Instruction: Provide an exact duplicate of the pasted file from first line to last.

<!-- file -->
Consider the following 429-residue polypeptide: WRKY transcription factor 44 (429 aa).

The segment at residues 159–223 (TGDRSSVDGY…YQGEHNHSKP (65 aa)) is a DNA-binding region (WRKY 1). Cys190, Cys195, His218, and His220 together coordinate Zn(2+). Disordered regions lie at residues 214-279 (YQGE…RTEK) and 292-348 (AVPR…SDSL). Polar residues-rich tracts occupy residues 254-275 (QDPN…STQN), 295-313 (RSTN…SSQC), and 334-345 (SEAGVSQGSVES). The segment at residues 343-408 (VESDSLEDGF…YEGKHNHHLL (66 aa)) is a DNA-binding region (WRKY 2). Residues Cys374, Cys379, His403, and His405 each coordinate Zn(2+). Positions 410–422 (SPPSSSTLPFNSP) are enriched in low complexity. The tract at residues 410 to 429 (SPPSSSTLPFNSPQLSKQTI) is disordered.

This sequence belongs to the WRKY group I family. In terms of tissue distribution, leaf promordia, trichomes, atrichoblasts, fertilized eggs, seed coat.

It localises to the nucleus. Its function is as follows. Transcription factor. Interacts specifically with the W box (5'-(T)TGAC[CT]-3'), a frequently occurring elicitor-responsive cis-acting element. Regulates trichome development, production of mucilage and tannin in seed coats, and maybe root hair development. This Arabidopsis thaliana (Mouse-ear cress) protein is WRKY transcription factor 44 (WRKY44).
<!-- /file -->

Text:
Consider the following 429-residue polypeptide: WRKY transcription factor 44 (429 aa).

The segment at residues 159–223 (TGDRSSVDGY…YQGEHNHSKP (65 aa)) is a DNA-binding region (WRKY 1). Cys190, Cys195, His218, and His220 together coordinate Zn(2+). Disordered regions lie at residues 214-279 (YQGE…RTEK) and 292-348 (AVPR…SDSL). Polar residues-rich tracts occupy residues 254-275 (QDPN…STQN), 295-313 (RSTN…SSQC), and 334-345 (SEAGVSQGSVES). The segment at residues 343-408 (VESDSLEDGF…YEGKHNHHLL (66 aa)) is a DNA-binding region (WRKY 2). Residues Cys374, Cys379, His403, and His405 each coordinate Zn(2+). Positions 410–422 (SPPSSSTLPFNSP) are enriched in low complexity. The tract at residues 410 to 429 (SPPSSSTLPFNSPQLSKQTI) is disordered.

This sequence belongs to the WRKY group I family. In terms of tissue distribution, leaf promordia, trichomes, atrichoblasts, fertilized eggs, seed coat.

It localises to the nucleus. Its function is as follows. Transcription factor. Interacts specifically with the W box (5'-(T)TGAC[CT]-3'), a frequently occurring elicitor-responsive cis-acting element. Regulates trichome development, production of mucilage and tannin in seed coats, and maybe root hair development. This Arabidopsis thaliana (Mouse-ear cress) protein is WRKY transcription factor 44 (WRKY44).